What is Functional Orthodontics? (also known as ‘Orthopaedics’)

What is Functional Orthodontics? (also known as ‘Orthopaedics’)

What is Functional Orthodontics? (also known as ‘Orthopaedics’)

Most people don’t know that there are different ways to straighten teeth. Often it is using conventional brackets or ‘train-track’ braces, but there are other ways that may be more suited to certain patients.

Orthopaedics involves modifying the size, shape and relationship of the bones of the face and jaws. In other words, helping the body to optimise the genetic potential for growth, so that the jaw reaches its full size to enable the adult teeth to move into a more favourable position. This also helps to reduce the need for extracting healthy teeth which is unfortunately a common practice in traditional orthodontics.

The use of Functional Orthodontics was first introduced in the early 1980s in the United States. One of the first pioneers was Dr JW ‘Skip’ Truitt, who created the Clinical Foundation of Orthopaedics and Orthodontics to train dentists and orthodontists all over the world to the highest level. Our dentist, Matt has had the opportunity to be trained by Dr Truitt and completed all six of his courses.

Dr Truitt realised that extracting and straightening teeth had a detrimental effect on some patients, that not only caused chronic jaw pain, but also resulted in a suboptimal facial profile and smile. He noticed that waiting for all the adult teeth to erupt would often lead to four extractions to create space in crowded cases. This left patients with flattened facial profiles, narrow smiles that were less attractive, as the teeth would often be pulled back to close the gaps, and this may result in TMJ dysfunction or airway problems.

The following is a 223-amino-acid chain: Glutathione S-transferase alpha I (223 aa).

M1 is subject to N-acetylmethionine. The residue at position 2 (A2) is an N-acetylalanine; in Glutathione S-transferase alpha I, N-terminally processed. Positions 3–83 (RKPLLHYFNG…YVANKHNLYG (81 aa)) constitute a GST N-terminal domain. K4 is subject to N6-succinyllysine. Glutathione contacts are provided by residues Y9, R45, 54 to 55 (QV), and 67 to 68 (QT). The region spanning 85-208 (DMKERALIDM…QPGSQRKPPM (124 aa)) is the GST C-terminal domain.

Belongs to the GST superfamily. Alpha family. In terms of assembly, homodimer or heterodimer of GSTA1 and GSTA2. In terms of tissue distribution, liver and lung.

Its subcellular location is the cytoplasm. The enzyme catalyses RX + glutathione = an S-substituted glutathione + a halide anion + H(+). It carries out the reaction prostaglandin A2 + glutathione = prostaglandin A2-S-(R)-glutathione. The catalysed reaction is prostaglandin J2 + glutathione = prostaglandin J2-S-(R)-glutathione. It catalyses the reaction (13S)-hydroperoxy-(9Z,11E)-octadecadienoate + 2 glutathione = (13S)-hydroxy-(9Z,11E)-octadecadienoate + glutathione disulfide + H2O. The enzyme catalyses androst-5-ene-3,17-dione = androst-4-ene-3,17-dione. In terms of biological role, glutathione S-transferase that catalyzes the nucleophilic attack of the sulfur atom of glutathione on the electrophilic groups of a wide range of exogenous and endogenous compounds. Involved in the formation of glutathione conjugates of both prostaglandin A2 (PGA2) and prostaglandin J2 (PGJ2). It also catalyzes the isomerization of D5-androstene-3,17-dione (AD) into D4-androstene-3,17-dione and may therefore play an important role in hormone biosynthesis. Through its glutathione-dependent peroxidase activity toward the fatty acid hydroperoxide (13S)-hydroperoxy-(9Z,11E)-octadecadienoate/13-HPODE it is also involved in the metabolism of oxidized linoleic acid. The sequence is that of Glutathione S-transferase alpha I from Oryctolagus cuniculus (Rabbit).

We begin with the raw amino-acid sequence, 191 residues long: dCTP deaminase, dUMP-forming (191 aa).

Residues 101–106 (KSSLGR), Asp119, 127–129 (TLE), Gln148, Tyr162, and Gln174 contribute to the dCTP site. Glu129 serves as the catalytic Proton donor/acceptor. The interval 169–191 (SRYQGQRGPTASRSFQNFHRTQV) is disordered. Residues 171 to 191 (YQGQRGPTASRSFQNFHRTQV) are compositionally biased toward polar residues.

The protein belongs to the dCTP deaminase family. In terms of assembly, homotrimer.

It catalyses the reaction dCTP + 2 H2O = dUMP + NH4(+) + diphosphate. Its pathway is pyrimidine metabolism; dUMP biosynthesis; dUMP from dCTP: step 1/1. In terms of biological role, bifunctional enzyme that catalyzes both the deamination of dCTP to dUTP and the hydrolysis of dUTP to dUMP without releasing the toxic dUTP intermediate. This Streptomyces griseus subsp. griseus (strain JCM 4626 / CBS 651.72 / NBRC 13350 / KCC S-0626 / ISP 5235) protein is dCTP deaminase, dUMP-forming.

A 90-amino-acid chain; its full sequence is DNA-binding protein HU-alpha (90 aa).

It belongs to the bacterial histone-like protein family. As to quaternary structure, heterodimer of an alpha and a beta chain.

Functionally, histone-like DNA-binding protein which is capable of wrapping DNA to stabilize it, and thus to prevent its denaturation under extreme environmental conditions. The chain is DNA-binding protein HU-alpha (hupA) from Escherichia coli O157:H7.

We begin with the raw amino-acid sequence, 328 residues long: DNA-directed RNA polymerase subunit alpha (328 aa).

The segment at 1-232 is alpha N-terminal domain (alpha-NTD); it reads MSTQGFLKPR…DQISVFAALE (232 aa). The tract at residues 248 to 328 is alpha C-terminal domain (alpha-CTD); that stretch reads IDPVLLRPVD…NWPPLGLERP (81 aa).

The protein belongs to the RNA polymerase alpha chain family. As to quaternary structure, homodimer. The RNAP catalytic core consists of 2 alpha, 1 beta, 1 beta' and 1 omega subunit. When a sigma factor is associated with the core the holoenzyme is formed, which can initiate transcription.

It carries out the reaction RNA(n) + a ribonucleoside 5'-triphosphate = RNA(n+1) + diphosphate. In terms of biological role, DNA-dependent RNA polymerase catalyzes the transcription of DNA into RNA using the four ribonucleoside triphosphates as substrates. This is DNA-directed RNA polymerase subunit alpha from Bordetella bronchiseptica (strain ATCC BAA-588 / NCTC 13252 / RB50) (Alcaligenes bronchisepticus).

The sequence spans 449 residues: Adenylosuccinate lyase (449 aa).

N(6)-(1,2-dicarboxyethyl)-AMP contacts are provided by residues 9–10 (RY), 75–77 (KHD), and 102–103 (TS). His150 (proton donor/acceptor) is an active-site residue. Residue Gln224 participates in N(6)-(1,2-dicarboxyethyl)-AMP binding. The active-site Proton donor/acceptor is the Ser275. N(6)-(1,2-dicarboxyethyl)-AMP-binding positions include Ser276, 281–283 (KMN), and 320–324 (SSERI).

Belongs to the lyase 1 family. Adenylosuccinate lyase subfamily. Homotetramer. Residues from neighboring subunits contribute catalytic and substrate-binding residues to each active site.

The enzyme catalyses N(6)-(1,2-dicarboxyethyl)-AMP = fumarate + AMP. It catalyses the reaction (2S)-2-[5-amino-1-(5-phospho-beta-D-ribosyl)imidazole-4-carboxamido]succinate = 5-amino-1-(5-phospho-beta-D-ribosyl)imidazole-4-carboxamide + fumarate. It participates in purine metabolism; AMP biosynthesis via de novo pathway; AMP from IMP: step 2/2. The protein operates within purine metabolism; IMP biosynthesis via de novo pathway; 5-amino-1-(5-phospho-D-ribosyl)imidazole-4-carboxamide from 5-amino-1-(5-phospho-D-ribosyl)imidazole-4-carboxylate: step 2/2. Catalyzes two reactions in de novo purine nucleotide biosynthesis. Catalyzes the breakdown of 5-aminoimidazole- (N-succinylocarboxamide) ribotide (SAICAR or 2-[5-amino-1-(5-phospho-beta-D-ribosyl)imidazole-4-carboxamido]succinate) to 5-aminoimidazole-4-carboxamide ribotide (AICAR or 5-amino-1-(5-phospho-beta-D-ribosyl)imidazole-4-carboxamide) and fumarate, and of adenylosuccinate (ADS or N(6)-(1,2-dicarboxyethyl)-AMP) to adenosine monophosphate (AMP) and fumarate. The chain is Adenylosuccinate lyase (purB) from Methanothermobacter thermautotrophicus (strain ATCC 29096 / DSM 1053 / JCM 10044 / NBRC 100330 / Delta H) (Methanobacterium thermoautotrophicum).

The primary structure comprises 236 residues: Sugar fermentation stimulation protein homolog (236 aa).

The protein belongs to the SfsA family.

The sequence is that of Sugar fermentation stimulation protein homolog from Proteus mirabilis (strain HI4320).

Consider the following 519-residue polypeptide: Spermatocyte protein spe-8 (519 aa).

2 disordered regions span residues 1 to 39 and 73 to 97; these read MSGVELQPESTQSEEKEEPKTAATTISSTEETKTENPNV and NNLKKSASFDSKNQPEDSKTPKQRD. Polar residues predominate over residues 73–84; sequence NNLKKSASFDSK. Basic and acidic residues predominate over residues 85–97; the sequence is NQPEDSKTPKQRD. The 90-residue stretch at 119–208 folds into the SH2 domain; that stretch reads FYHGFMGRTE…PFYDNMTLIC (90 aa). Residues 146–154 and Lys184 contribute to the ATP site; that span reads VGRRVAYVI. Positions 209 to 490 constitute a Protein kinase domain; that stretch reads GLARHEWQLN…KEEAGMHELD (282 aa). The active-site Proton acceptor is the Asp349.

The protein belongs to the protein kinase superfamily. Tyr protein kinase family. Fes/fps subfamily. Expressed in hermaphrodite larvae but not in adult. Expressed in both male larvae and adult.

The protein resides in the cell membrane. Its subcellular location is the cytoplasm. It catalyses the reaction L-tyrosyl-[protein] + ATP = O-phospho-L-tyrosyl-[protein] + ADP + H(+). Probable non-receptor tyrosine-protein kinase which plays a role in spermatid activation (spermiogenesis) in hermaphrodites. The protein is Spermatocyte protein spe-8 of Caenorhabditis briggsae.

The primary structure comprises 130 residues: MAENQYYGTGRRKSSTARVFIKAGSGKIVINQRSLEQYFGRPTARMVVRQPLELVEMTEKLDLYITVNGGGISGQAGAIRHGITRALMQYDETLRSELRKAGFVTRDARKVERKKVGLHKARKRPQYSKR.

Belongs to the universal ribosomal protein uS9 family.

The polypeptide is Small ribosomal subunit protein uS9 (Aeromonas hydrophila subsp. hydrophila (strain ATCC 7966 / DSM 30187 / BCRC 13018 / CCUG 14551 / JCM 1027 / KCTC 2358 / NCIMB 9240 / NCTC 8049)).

Every child is evaluated whilst growing and their jaws are developing. The most common problem observed is an underdeveloped maxilla (upper jaw), which results in crowding as the adult teeth erupt, but also a ‘trapped’ lower jaw. Often the upper arch is expanded using a combination of removable appliances, such as a Schwarz or Twin Blocks.

So what causes the problem in the first place? Most of the time, it is genetic, but there are some behaviours in early age that may result in developmental imbalance, such as thumb sucking, tongue thrusting and swallowing habits. These can be picked up at from a young age and are usually best treated as early as possible, assuming compliance. If they are identified early and treated with an orthopaedic appliance, this almost always eliminates the need for any healthy adult tooth extraction and can result in braces being worn for shorter time later on.

If you think your child may benefit from a course of functional orthodontic treatment, then please contact our receptionist and book a consultation with Matt.

One Comment

  1. My son is 15 and has a type three maloclusion
    is it too late for functional Orthodontics?
    We live in Israel
    Do you have specialists here?

    chaya lea Guggenheim
    Jan 11, 2024 Reply

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